Come April 2013, the UK will be experience some major changes in legal aid. These changes are so significant that it’s being considered a “reform” in the U.K., as everything from the scope of legal aid to case funding to merits, eligibility and Supplementary Legal Aid Scheme (SLAS) is all slated to change dramatically. The changes are expected to save the government some £270 million in legal aid costs and it’s expected that non-profit advice centres will have the most to lose from this reform, as funding is expected to be cut by £40 million per year – that’s a 15 percent decline. Approximately 650,000 people that currently qualify for legal aid will no longer be eligible, estimates say, reducing the number of cases, and thereby, the number of centres to provide such services by supply and demand. (For detailed information on the changes, click here.)
So what can be done to survive these changes, especially since the lesser amount of cases will open them up to even more scrutiny from federal officials? The law centres help manage and handle legal aid will have to adapt to the new conditions if they plan to survive. But that’s easier said than done, as adapting can often times require a complete business overhaul with large upfront costs. Easy? No. But here’s some means as to how it can be done:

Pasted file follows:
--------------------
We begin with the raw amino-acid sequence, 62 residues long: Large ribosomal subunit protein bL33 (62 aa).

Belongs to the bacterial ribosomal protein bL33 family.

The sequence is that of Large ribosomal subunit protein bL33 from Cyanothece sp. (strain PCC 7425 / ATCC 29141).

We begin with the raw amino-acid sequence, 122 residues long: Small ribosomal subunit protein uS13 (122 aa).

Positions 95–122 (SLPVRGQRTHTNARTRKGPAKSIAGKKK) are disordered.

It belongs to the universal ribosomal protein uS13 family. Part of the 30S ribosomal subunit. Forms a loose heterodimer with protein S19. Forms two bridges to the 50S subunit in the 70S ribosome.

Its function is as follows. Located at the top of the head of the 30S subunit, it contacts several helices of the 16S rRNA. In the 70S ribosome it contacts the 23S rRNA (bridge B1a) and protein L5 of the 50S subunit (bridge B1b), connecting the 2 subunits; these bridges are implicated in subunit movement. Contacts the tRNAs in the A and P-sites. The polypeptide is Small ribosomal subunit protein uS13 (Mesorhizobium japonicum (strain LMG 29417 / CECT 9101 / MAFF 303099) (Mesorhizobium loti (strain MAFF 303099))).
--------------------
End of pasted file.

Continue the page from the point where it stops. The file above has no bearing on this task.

Rebranding: What’s going to set your law centre apart from the ones that you’re competing with to survive in a looming new legal aid era? Come up with a strategic plan that details the competitive advantage you offer over others, then re-brand your business and create a new website. You might be off-put by the up-front cost associated with this but just remember, it’s a new era of legal aid, so what better time for a new era for your centre? Sometimes you need to spend money to make money.
Clear/Concise Advertising: After you’ve re-branded your centre, it’s essential to formulate a clear and concise advertising plan to ensure that you’re able to attract a fair amount of business. Interestingly enough, this includes implementing and promoting a variety of payment options. For instance, establish fixed fees so people know what to expect and can budget accordingly. Also make it known that you can help by establishing a payment plan. And don’t forget to cite other reasons as to why your centre is better than the rest of them out there.
Know the Rules: There’s massive reform coming as far as legal aid is concerned – and it’s important that you’re familiar with them. This is essential not only to acting as an expert source of information, but also to finding ways to help people that don’t violate the rules and regulations that have been implemented. Establishing your business as experts will help you stand out as “best of the best” and help you win more cases, while other centres struggle.